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20 July 2005

U.S. Reports Success in Attacking Financing for Drug Traffickers

Drug organizations disrupted in Western Hemisphere, DEA's Tandy reports

By Eric Green
Washington File Staff Writer

Washington -- The U.S. Drug Enforcement Administration (DEA) is reporting success in attacking the financing of major drug-trafficking organizations in the Western Hemisphere.

In a July 19 statement, DEA Administrator Karen Tandy touted operations conducted under her agency's "Money Trail Initiative," which effectively crippled the ability of drug criminals to finance their illegal dealings.  Under the initiative, Tandy said, the DEA has seized more than $28 million, made 230 arrests, and seized 1,581 kilograms of cocaine and 37,055 pounds of marijuana.

Although money is the main motivation for drug traffickers, "it is also their Number 1 vulnerability," said Tandy.  "In this initiative, we followed the money trail from several cash seizures in the U.S. around the Western Hemisphere, and it led us to identifying and indicting two drug-trafficking brothers, one of whom is on the 'most wanted' drug-traffickers list."

Tandy added that the initiative also helped the DEA to dismantle a major Mexican money-transportation organization and to "tear apart" a violent marijuana-trafficking organization in Detroit.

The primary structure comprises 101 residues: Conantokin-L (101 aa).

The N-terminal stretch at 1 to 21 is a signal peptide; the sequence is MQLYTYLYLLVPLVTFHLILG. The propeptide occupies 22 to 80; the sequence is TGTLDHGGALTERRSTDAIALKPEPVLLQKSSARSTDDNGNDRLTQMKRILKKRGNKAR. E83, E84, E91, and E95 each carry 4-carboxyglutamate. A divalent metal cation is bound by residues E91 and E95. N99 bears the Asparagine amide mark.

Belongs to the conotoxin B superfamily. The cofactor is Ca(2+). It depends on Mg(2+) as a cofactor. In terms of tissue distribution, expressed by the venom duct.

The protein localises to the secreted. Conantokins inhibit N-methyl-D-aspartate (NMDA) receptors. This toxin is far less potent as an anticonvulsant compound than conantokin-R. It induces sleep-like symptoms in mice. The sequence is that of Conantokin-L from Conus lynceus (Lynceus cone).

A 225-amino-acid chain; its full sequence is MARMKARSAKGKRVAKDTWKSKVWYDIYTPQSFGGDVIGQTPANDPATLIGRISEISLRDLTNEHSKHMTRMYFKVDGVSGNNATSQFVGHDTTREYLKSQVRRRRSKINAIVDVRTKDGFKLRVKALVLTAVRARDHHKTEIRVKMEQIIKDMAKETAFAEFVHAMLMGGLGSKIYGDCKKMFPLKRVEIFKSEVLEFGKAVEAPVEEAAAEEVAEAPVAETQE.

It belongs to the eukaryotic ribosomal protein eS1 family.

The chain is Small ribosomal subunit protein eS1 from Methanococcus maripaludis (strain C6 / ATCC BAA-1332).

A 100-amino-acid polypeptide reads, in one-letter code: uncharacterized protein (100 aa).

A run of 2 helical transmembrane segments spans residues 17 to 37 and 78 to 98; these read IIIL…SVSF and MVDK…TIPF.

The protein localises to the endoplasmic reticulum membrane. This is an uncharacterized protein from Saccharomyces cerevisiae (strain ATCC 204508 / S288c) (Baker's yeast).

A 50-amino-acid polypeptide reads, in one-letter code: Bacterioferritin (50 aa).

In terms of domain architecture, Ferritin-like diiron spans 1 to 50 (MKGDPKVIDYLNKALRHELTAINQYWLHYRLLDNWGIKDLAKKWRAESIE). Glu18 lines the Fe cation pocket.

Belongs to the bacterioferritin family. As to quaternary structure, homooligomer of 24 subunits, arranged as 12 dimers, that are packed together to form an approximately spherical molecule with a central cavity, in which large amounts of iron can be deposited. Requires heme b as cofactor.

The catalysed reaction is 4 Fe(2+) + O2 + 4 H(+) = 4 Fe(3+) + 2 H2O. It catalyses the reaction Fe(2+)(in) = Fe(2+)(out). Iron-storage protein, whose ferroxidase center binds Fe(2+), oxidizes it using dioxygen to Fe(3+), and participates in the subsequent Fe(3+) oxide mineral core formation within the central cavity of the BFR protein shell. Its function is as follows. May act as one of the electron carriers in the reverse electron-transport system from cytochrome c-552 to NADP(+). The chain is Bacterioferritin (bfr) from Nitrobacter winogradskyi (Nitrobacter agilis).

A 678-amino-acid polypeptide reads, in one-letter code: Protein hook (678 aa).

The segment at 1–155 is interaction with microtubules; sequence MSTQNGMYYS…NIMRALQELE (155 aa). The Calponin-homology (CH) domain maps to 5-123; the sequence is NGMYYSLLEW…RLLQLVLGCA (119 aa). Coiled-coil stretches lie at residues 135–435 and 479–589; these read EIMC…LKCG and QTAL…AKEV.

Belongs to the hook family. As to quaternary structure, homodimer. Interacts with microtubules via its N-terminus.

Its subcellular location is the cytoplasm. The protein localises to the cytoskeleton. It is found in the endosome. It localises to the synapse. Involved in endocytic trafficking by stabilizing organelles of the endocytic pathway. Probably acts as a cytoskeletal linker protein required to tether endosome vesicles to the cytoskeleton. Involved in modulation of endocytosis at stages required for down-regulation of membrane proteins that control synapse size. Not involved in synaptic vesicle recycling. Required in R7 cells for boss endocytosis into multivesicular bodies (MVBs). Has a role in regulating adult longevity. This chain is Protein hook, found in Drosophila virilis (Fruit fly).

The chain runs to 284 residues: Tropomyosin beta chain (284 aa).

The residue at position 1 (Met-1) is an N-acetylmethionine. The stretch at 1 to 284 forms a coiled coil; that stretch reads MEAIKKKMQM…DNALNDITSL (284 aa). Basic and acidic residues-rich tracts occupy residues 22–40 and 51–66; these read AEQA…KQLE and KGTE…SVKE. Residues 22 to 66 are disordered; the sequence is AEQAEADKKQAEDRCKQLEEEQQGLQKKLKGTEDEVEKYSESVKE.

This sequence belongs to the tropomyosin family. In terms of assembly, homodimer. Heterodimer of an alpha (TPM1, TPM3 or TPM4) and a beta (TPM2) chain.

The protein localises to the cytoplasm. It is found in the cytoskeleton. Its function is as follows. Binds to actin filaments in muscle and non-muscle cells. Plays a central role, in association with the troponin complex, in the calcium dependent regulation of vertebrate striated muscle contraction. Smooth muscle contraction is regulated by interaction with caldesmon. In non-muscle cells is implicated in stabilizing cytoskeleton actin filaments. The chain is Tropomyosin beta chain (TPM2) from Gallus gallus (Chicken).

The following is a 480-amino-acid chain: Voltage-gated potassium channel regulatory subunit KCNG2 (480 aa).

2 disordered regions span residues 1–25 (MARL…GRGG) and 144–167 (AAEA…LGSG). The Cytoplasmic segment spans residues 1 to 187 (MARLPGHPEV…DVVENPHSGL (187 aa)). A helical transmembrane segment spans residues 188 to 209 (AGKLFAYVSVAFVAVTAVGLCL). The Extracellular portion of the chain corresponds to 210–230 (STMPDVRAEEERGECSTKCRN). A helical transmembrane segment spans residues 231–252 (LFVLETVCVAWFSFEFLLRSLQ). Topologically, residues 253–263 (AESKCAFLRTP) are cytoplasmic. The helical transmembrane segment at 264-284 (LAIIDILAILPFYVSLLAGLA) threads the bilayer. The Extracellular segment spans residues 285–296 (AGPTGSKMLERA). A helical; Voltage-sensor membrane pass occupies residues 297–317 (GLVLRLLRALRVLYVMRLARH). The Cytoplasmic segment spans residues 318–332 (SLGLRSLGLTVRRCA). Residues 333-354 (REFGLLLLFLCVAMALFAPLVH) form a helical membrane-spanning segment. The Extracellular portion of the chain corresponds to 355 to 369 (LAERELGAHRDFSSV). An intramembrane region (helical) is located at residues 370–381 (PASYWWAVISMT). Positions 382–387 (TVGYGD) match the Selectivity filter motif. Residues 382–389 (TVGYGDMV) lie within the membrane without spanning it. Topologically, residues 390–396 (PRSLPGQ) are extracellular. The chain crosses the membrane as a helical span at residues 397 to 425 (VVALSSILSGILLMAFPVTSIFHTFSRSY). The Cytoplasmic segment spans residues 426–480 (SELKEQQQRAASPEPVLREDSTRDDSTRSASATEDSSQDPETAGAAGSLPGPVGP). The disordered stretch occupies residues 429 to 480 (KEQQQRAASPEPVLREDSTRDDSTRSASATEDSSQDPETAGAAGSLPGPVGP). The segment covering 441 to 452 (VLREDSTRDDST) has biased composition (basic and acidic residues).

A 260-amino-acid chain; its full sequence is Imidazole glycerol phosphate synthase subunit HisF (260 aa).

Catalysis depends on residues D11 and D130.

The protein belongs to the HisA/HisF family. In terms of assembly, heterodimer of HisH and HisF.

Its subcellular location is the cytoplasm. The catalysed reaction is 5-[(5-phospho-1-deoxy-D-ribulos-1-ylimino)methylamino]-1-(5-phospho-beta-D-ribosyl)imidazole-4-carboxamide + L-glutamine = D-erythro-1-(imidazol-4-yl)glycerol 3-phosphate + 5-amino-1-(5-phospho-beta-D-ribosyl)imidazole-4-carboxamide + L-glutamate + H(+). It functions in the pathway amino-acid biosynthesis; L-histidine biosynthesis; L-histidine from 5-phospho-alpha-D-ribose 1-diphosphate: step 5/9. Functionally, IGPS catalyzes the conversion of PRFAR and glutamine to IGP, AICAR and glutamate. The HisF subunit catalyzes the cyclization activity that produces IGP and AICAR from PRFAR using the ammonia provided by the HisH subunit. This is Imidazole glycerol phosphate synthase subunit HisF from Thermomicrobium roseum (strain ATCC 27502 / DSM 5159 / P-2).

"That's the kind of damage we will continue to inflict by attacking the drug trade at its financial core," she said.

In the case involving the two drug-trafficking brothers, the DEA said it was able to identify the dealings of Arturo Arriola-Marquez, who has been indicted in the U.S. state of Colorado due to his involvement in the drug trade.  The DEA said Arriola-Marquez is currently on the run from law enforcement officials in Mexico.

The DEA said Arriola-Marquez was on the U.S. government's "Consolidated Priority Organization Target" list, which is designed to identify the world's most significant international drug traffickers and money launderers.  The list enables U.S. federal law enforcement agencies and federal prosecutors to focus their resources on pursuing these highest-priority targets.

Mexican authorities arrested Arturo Arriola-Marquez's drug-trafficking brother, Miguel, in September 2004.

The Bush administration in June designated both brothers as "drug kingpins" under the Foreign Narcotics Kingpin Designation Act, which targets, on a worldwide basis, significant foreign narcotics traffickers, their organizations and operatives.

The purpose of the Kingpin Act is to deny significant foreign narcotics traffickers, their related businesses and their operatives access to the U.S. financial system and all trade and transactions involving U.S. companies and individuals.

In another success, the DEA said that by following the money, it was able to identify and subsequently indict Mexican money broker Saul Saucedo-Chaidez, who received and moved nearly $42 million a year in drug money between the United States and Mexico.  Mexican law enforcement authorities arrested Saucedo-Chaidez in February, and U.S. authorities have requested his extradition to the United States.

(The Washington File is a product of the Bureau of International Information Programs, U.S. Department of State. Web site: http://usinfo.state.gov)



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